and trumpets, till the hills echoed and re-echoed.

As Bruce rode up and down he watched everything
with his keen eye, and presently he saw the glint of steel
away to the left. A party of English horsemen were
quietly making their way towards Stirling.

‘ Ah ! Randolph, said the King, pointing to the horse­
men, ‘ a rose has fallen from your crown.’ By this he
meant that Randolph had been careless of the trust given
to him and had lost a chance of renown.

Ashamed of himself, Randolph made no reply, but
calüng to his men dashed off at full speed towards the
EngUsh. He was upon them before they reached the
town, and a fierce fight followed. But the EngUsh were
twice as many as Randolph
’s little band, and it seemed
for a time as if the Scots were getting the worst of it.
Douglas watched the fight uneasily. He and Randolph
were King Robert
s best generals and greatest friends, yet
there was no jealousy between them.

I pray you, sire,’ said Douglas at last, ‘ let me go to
Randolph‘s aid.’

‘You shall not stir a foot,’ repüed the King ; ‘let
Randolph free himself as best he can. I will not endanger
the whole battle for a careless boy.’

174                    SCOTLANDS STORY

My liege, said Douglas again, ‘ I cannot stand thus
idly and see him perish when I may bring him help. So
by your leave I must away to him.’

Unwillingly then the King gave his consent, and
Douglas, with his men, hurried off to help Randolph.
But when he drew near he saw that Randolph was
beating the English without his aid. ‘ Halt,’ he cried,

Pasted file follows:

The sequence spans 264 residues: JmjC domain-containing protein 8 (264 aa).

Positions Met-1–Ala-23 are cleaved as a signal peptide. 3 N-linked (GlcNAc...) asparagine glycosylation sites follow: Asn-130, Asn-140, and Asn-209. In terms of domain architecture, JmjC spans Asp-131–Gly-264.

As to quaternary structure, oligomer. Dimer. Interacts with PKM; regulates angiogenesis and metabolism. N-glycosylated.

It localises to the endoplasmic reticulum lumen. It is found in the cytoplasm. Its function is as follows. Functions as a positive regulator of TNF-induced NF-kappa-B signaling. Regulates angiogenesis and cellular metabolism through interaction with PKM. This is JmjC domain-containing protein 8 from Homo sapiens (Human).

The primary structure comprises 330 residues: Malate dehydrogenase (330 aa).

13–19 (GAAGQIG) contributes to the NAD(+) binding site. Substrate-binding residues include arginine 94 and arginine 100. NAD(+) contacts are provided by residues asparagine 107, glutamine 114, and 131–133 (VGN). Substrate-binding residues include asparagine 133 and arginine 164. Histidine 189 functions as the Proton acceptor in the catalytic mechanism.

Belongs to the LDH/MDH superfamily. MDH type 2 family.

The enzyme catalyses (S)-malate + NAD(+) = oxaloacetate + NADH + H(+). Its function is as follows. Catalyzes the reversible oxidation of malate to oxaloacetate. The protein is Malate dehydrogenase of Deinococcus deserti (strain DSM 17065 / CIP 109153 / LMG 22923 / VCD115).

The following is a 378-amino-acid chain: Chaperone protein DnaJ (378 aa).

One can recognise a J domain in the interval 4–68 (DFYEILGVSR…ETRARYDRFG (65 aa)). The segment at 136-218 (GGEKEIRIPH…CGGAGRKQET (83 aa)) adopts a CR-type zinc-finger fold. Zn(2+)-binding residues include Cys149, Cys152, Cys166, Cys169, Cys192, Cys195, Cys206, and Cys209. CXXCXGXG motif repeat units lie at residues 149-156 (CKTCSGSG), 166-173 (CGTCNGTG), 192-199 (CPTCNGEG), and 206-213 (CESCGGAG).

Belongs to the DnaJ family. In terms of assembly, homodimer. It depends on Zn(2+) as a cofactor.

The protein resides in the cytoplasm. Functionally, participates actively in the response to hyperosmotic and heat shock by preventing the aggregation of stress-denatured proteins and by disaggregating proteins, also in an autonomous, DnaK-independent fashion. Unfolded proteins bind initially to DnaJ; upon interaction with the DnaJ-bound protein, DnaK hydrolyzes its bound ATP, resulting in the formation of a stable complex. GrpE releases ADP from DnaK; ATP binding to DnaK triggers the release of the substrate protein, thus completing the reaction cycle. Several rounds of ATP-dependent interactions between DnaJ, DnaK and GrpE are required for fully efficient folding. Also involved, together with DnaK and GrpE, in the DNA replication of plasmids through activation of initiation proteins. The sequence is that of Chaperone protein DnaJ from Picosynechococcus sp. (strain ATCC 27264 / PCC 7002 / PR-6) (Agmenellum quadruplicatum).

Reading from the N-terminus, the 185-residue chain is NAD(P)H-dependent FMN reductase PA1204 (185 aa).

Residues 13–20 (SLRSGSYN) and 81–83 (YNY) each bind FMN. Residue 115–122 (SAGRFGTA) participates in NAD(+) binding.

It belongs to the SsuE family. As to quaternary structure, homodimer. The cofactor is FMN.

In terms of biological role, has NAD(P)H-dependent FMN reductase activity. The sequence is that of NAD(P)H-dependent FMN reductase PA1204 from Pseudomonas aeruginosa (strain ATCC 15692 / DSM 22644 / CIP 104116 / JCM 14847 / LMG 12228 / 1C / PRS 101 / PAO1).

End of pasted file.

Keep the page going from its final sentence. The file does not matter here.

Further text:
‘ yonder brave men have no need of us. We will not
take any of the honour of the day from them.’ Then
he turned back to the King without having struck a
blow. A little later Randolph followed, flushed and

He had recovered his rose.

But meanwhile, the King too had been fighting. An
English knight, called Sir Henry de Bohun, had seen the
King of Scotland as he rode in front of the line, and
saying to himself that he would win great fame and settle
the battle at one stroke, he set spurs to his horse and
dashed furiously upon Bruce.

Fully armed, riding upon his great war-horse, the
English knight came thundering on. Bruce, on his little
pony, could have no chance against him. There was a
dreadful moment of suspense. The two armies watched
breathlessly. Bruce waited calmly, and when Bohun
was almost upon him, he suddenly turned his pony
aside. Bohun dashed oil As he passed, the King,
rising high in his stirrups, brought his battle-axe crash­
ing down upon the knight
s head. The steel helmet
was shattered by the mighty blow, Bohun fell to the
ground dead, and his frightened horse dashed riderless

Cheer after cheer rose from the Scottish ranks, and the
generals gathered round their King. They were glad that
he was safe, yet vexed that he should so have endangered


his life ‘ Bethink you, sire, the fate of all Scotland rests
upon you,’ they said.

But the King answered them never a word. ‘ I have
broken my good axe,’ was all he said, ‘ I have broken my
good axe